Poland wants to participate in the project, which will lead to the development of the next generation European main battle tank (MBT).
A few days ago President, Andrzej Duda (Poland) acknowledged his country might decide to procure a large number of next generation European MBTs as a partner in the joint Franco-German Main Ground Combat System (MGCS) – as long as indigenous companies have a meaningful manufacturing role in the programme. There was no indication of what this means for mid-to-long term plans for the U.S. Army to base an entire tank division in Poland at their own cost.
Will Germany and France remain sceptical about allowing Poland to join the MGCS project? Both countries preferred to work on the design of the next generation European MBT in a small bi-national consortium (in the form of the KMW and Nexter Defence Systems – KNDS – partnership), rather than to design this vital land system “by committee”.
In the latter scenario of increased partners mean increased risk project of delays or cancellation. This was the case in a number of past Pan-European programmes. Poland is not known for making timely or complete procurement decisions. Will France and Germany even welcome Poland’s participation? What are the benefits to them if Poland is involved?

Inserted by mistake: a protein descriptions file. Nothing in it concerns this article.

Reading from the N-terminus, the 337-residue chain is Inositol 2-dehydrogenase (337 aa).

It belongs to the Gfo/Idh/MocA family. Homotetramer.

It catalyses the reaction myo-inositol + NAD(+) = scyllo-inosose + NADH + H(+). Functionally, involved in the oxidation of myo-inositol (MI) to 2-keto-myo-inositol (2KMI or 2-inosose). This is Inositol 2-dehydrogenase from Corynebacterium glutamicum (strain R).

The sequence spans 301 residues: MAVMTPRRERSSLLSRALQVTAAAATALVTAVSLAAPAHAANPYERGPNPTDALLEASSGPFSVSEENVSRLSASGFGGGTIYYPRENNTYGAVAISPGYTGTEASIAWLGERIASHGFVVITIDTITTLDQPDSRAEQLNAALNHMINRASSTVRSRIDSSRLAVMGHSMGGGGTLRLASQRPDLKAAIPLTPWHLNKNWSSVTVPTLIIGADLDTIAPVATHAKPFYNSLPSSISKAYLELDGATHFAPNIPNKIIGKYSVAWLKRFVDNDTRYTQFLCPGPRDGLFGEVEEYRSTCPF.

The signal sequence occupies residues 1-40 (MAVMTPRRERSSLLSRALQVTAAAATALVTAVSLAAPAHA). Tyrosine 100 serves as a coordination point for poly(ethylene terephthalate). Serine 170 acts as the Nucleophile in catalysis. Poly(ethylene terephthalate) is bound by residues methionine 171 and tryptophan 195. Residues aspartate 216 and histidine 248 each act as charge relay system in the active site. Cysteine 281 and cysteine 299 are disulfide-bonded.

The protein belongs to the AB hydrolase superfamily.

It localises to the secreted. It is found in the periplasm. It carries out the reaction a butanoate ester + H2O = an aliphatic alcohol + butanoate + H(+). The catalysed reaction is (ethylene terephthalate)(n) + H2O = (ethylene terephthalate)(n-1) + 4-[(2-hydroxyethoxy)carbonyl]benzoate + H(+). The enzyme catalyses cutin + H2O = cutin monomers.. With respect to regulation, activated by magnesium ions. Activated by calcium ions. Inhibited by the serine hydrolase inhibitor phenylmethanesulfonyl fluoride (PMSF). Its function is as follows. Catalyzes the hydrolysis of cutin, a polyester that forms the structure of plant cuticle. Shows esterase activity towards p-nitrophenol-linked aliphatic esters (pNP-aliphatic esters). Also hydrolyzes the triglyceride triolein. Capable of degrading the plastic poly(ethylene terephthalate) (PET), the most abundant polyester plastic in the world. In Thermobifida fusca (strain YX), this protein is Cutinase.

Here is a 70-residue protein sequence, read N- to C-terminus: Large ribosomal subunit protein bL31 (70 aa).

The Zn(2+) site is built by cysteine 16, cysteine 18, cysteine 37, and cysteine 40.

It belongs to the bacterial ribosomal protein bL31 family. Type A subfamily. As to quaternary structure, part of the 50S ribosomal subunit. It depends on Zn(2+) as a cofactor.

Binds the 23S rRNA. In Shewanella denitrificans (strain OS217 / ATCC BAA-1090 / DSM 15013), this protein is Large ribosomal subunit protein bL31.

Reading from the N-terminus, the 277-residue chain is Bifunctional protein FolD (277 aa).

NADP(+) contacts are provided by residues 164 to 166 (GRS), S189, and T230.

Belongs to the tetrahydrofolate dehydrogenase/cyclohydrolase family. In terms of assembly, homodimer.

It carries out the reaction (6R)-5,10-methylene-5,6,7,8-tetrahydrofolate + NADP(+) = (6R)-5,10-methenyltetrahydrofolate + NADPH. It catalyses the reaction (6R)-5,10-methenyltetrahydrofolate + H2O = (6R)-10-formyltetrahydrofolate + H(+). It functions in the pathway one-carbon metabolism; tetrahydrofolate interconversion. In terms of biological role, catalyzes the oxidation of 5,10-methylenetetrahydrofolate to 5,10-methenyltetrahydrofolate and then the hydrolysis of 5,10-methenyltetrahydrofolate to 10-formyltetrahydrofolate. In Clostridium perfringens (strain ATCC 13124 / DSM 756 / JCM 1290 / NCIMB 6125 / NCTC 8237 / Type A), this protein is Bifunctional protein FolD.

Poland sees involvement in MGCS as a means for addressing the main priorities of its long awaited “Wilk” programme to modernise Poland’s large, obsolete MBT fleet. Under Wilk, Poland procure several hundred next generation MBTs; however, local production is crucial for the Polish defence industry’s health and longevity.
Another MBT challenge relates to Poland’s Leopard 2A4 tanks, which soon will be upgraded to the 2PL standard. Their future operational use is limited as they will require replacement in due course.
It is unclear which Duda’s administration prefers to save time in the Wilk process with participation in MGCS – with Polish industrial benefits, or buy an existing platform from a third country and “Polinise” it at a particular stage(s) of the manufacturing process with national industry participation… And what of a 100% indigenous Wilk programme?
Mission Next-Level Weapon Stabilisation – Tailor-Made Meets ModularIn the development and production of military vehicles, time is not only money, but also relative. Years pass from the idea to the first deployment. In turn, vehicles are in service for decades before they need repairs and upgrades.